Observatoire politique de l’Amérique latine et des Caraïbes de Sciences Po

Amérique latine - L’Année politique is a publication by CERI-Sciences Po’s Political Observatory of Latin America and the Caribbean (OPALC). The study extends the work presented on the Observatory’s website (www.sciencespo.fr/opalc) by offering tools for understanding a continent that is in the grip of deep transformations.

Observatoire politique de l’Amérique latine et des Caraïbes de Sciences Po

Amérique latine - L’Année politique 2017 est une publication de l’Observatoire politique de l’Amérique latine et des Caraïbes (Opalc) du CERI-Sciences Po. Il prolonge la démarche du site www.sciencespo.fr/opalc en offrant des clés de compréhension d’un continent en proie à des transformations profondes.

Kevin Parthenay

In Latin America, as elsewhere in the world, regional and subregional organizations have multiplied recently. Scholars tend to focus on the variety of regionalisms or their ever changing nature (post-liberal, post-hegemonic...). This study, through a political sociology of regionalism approach, examines Latin American regions and their actors and goes beyond the first set of questions. In this perspective, scrutinizing the regional General Secretaries of the sub-continent is particularly useful to understand how regional powers emerge. With a specific focus on the Southern Common Market (UNSUR), the Common Market of the South (MERCOSUR), the Andean Community of Nations (CAN) and the Central American Integration System (SICA), this research offers a more precise answer to the question of the configuration of power within Latin American regionalisms.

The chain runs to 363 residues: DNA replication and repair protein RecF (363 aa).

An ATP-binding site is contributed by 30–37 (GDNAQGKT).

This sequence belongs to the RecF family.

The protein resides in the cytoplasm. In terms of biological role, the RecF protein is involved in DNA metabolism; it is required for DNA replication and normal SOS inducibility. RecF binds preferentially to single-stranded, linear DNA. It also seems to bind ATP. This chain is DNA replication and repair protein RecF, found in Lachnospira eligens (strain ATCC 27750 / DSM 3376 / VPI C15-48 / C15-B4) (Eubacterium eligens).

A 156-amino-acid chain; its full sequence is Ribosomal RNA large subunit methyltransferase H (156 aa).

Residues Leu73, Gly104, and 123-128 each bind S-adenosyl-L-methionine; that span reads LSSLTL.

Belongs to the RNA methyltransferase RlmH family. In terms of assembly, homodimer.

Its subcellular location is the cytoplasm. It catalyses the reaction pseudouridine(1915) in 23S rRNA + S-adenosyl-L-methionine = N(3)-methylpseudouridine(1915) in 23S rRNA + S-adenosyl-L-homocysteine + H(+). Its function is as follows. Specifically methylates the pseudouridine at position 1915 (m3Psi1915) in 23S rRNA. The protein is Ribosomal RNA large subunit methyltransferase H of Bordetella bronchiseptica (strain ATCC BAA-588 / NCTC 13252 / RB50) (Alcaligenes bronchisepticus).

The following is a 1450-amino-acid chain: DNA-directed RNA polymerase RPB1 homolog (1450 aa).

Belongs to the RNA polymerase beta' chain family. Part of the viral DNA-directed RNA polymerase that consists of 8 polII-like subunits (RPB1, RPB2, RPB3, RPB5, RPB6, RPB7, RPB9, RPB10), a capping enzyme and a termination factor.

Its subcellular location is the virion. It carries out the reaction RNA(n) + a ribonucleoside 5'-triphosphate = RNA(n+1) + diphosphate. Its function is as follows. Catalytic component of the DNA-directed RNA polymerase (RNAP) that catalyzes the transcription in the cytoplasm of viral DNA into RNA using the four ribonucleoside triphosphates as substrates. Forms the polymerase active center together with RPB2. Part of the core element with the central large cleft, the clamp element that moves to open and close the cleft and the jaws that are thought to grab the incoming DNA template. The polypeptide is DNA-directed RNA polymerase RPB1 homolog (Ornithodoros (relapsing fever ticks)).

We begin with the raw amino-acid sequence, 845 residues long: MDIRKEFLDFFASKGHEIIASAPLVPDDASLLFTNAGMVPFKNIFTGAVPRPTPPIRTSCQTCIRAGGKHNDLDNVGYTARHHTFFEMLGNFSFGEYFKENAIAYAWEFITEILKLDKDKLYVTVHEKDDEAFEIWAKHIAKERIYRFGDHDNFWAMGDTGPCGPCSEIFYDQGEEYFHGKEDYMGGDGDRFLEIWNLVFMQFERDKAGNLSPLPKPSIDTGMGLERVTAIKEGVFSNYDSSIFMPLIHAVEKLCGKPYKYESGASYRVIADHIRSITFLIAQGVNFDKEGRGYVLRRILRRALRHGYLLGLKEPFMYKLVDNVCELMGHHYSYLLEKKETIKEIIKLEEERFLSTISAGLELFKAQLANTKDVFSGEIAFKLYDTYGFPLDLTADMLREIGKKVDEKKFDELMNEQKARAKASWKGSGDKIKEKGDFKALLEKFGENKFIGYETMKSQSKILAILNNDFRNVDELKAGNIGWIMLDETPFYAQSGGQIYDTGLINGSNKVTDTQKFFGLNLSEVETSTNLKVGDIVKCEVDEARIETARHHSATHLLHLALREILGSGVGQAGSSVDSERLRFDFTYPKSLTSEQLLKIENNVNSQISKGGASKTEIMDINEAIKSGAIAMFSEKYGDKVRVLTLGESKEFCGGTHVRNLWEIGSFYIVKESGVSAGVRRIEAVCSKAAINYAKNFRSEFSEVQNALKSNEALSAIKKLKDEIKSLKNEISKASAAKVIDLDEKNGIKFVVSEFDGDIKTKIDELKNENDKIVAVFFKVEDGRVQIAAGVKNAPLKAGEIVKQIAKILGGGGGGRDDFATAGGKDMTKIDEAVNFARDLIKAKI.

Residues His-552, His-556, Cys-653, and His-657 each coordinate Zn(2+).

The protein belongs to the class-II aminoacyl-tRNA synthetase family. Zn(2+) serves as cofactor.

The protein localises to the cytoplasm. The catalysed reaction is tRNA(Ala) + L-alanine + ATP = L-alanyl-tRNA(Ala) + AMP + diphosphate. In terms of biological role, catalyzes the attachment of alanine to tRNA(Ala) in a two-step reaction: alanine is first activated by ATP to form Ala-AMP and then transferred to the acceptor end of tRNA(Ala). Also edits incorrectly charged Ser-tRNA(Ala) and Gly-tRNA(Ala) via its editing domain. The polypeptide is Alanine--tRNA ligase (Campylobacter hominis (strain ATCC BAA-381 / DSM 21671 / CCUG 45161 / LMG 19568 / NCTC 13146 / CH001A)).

Luisa Palacios

This paper studies the institutional transformation of Latin America’s oil sector. It discusses specific policy choices and the timing of reforms in this industry. Latin American countries present different models of openness and energy-sector dynamics, and allow for an analysis of the liberalization process from a range of points of view: that of an importer (Brazil), of a historically self-sufficient country (Argentina) and of oil exporters (Mexico and Venezuela). The degree of dependence on oil revenues has proven in general to be negatively correlated with the level of openness of the oil sector. That is, countries more dependent on their oil sector for foreign and fiscal revenues tend to be less liberalized and open to private investment. This principle also holds true in Latin America: oil importers and self-sufficient countries like Argentina, Peru, Bolivia and Brazil indeed have oil industries that are relatively more open to private sector participation than those of the oil exporters in the region (Venezuela, Colombia, Ecuador and Mexico). However, different levels of openness exist within these general categories of importers and exporters. This paper will further argue that differences among countries in the same category are a function of the strategic and financial position prior to reform of their respective National Oil Companies (NOC), which is in turn related to the institutional evolution of the oil industries in these countries.